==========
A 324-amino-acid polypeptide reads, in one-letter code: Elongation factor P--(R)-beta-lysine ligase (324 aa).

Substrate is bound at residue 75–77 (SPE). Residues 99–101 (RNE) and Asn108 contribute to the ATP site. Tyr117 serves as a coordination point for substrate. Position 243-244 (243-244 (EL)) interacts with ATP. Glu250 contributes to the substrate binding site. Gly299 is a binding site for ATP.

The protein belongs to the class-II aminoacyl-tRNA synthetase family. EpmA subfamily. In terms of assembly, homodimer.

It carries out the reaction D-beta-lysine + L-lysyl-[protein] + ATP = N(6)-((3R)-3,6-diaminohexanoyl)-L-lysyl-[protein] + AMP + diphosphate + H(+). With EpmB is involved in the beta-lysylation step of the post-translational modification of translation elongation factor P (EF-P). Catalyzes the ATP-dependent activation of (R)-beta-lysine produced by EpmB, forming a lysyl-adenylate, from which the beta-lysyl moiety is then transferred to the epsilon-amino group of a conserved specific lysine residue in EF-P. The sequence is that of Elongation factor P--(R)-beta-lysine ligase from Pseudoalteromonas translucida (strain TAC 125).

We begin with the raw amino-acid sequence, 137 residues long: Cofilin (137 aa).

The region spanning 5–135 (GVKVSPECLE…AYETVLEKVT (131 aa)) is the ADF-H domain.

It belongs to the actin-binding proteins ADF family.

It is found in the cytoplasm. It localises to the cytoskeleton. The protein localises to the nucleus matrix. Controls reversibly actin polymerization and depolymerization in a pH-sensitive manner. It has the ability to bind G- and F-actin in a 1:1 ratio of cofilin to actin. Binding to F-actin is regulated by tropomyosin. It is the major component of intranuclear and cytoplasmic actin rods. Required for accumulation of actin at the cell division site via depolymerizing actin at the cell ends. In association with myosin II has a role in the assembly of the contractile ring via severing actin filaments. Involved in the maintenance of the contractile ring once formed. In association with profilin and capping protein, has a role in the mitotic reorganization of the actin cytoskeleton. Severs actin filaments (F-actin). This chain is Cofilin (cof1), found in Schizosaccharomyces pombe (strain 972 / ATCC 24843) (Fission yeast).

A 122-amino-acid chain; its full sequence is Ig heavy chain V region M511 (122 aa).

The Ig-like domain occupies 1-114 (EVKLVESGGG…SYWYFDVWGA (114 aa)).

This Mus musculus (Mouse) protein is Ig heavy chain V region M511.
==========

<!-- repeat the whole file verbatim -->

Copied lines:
A 324-amino-acid polypeptide reads, in one-letter code: Elongation factor P--(R)-beta-lysine ligase (324 aa).

Substrate is bound at residue 75–77 (SPE). Residues 99–101 (RNE) and Asn108 contribute to the ATP site. Tyr117 serves as a coordination point for substrate. Position 243-244 (243-244 (EL)) interacts with ATP. Glu250 contributes to the substrate binding site. Gly299 is a binding site for ATP.

The protein belongs to the class-II aminoacyl-tRNA synthetase family. EpmA subfamily. In terms of assembly, homodimer.

It carries out the reaction D-beta-lysine + L-lysyl-[protein] + ATP = N(6)-((3R)-3,6-diaminohexanoyl)-L-lysyl-[protein] + AMP + diphosphate + H(+). With EpmB is involved in the beta-lysylation step of the post-translational modification of translation elongation factor P (EF-P). Catalyzes the ATP-dependent activation of (R)-beta-lysine produced by EpmB, forming a lysyl-adenylate, from which the beta-lysyl moiety is then transferred to the epsilon-amino group of a conserved specific lysine residue in EF-P. The sequence is that of Elongation factor P--(R)-beta-lysine ligase from Pseudoalteromonas translucida (strain TAC 125).

We begin with the raw amino-acid sequence, 137 residues long: Cofilin (137 aa).

The region spanning 5–135 (GVKVSPECLE…AYETVLEKVT (131 aa)) is the ADF-H domain.

It belongs to the actin-binding proteins ADF family.

It is found in the cytoplasm. It localises to the cytoskeleton. The protein localises to the nucleus matrix. Controls reversibly actin polymerization and depolymerization in a pH-sensitive manner. It has the ability to bind G- and F-actin in a 1:1 ratio of cofilin to actin. Binding to F-actin is regulated by tropomyosin. It is the major component of intranuclear and cytoplasmic actin rods. Required for accumulation of actin at the cell division site via depolymerizing actin at the cell ends. In association with myosin II has a role in the assembly of the contractile ring via severing actin filaments. Involved in the maintenance of the contractile ring once formed. In association with profilin and capping protein, has a role in the mitotic reorganization of the actin cytoskeleton. Severs actin filaments (F-actin). This chain is Cofilin (cof1), found in Schizosaccharomyces pombe (strain 972 / ATCC 24843) (Fission yeast).

A 122-amino-acid chain; its full sequence is Ig heavy chain V region M511 (122 aa).

The Ig-like domain occupies 1-114 (EVKLVESGGG…SYWYFDVWGA (114 aa)).

This Mus musculus (Mouse) protein is Ig heavy chain V region M511.